I’m always hearing that I’m a downer, that all I ever write about is the negative side of law. Nothing could be further from the truth. If The People’s Therapist has one precept he lives by, it’s that old adage (okay, so maybe it’s a tenet) from management theory: Don’t bring me a problem unless you’re also bringing me a solution. It’s hardly my issue that all people ever seem to bring me (at least where law’s concerned) is problems. I’m drowning in their problems, and they must have the wrong guy, because I’m a constitutionally upbeat, constructive person – all about solutions, and upbeat ones, at that. Upbeat, constructive solutions are my forte. But these law people…what can I say? They just keep coming with the problems.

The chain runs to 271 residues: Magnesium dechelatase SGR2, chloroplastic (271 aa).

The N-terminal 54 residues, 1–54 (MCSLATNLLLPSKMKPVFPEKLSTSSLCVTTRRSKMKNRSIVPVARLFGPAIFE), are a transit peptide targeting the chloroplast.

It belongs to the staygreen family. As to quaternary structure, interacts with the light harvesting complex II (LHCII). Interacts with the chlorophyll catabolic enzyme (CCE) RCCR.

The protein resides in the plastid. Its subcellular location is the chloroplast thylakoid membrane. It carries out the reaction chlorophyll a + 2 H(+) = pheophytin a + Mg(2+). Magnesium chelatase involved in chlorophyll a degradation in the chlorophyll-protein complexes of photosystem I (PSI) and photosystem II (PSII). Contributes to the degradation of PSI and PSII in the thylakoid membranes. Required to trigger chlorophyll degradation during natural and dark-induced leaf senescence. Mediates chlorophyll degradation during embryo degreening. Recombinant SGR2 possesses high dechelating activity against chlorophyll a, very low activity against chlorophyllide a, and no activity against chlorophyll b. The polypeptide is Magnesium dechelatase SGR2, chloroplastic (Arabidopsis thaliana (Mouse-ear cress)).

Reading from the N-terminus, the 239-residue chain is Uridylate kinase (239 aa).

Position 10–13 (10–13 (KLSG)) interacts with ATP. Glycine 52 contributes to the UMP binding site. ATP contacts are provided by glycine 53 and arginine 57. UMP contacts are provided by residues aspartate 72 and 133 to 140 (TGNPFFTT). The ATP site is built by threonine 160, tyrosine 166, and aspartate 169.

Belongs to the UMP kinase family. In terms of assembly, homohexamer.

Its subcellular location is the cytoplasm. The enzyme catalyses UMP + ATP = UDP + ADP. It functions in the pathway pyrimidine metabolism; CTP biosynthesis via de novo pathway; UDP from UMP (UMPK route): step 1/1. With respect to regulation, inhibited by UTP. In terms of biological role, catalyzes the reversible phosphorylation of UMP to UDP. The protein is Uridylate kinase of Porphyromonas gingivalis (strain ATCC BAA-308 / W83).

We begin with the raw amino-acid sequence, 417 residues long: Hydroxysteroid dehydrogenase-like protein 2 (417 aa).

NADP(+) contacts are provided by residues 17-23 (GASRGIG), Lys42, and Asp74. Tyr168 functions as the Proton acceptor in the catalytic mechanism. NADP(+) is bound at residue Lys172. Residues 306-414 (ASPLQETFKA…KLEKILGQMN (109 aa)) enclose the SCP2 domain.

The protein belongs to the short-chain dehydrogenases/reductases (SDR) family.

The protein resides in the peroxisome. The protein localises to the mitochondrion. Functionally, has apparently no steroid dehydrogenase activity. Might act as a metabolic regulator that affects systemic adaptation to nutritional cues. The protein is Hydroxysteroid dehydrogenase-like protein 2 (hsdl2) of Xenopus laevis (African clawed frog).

This dynamic plays out a lot when I do interviews. As an international celebrity, trend-setter and raconteur on all-things legal, I’m flooded – or, I should say my people (agents, managers, major domos, land stewards, footmen, grand viziers, and so forth) are flooded – with requests for interviews, podcasts, panels, speeches, award ceremonies, ribbon-cuttings, product endorsements, mall openings, ship launchings, red carpet appearances and the like. Of course, I always say yes, since I’m an upbeat, constructive guy. But in the course of these lavish, star-studded galas, my merriment is again and again interrupted by pesky, repetitive questions about anxiety and lawyers, depression and lawyers, suicide and lawyers, yadda yadda yadda. For whatever reason, these appear to be the favorite topics of whoever wants to chat about law in these situations, and so I find myself reluctantly fielding inquiry after inquiry regarding how common these phenomena are, why they occur and (just to drive home how ridiculous this all gets) if there’s something about law or law firms that might somehow be responsible for the sky-high rates of anxiety, depression and suicide that apparently seem to occur among lawyers.